In spite of being burocratically competent, risks and opinions are not taken, therefore nothing is revised nor radicalised. It only delivers what can be on the reliance of any museum or gallery of any scale, in any part of the world. In that sense, it distances itself from the potential of the institution over its public function. In short, although quite rightly it refuses the automation of the totality in order that nothing is on top of the singular experiences of each fragment, it touches very little on the vital enigma that governs the affects, of which Goethe speaks to us. It touches even less on the possibility of being taken by the transforming and revolutionary power of the artistic experience, as Pedrosa proposes.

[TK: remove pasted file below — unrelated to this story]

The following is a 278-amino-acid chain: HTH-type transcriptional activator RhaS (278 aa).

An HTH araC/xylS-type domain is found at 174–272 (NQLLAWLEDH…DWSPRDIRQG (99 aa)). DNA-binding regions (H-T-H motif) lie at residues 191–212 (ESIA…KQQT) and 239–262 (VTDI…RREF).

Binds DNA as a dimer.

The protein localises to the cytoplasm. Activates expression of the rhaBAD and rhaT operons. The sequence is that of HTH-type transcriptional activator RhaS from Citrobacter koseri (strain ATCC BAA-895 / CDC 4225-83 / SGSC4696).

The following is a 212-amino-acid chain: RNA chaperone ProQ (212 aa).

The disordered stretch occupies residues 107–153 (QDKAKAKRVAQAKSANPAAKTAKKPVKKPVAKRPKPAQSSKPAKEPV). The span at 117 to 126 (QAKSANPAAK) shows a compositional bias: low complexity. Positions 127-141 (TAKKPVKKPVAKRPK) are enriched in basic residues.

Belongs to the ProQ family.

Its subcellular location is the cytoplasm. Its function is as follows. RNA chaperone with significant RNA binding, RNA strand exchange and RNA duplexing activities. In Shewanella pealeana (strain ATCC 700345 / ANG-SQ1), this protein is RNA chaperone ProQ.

Germano Dushá (Serra dos Carajás, 1989) is a writer, critic, curator and cultural producer based in São Paulo. He holds a BA in Law and a postgraduate degree in Art: Criticism and Curatorship. He works mainly with independent art projects and curatorial experiments, and has contributed to many publications. He has cofounded the projects Fora; Coletor; Observatório; um trabalho um texto; e BANAL BANAL.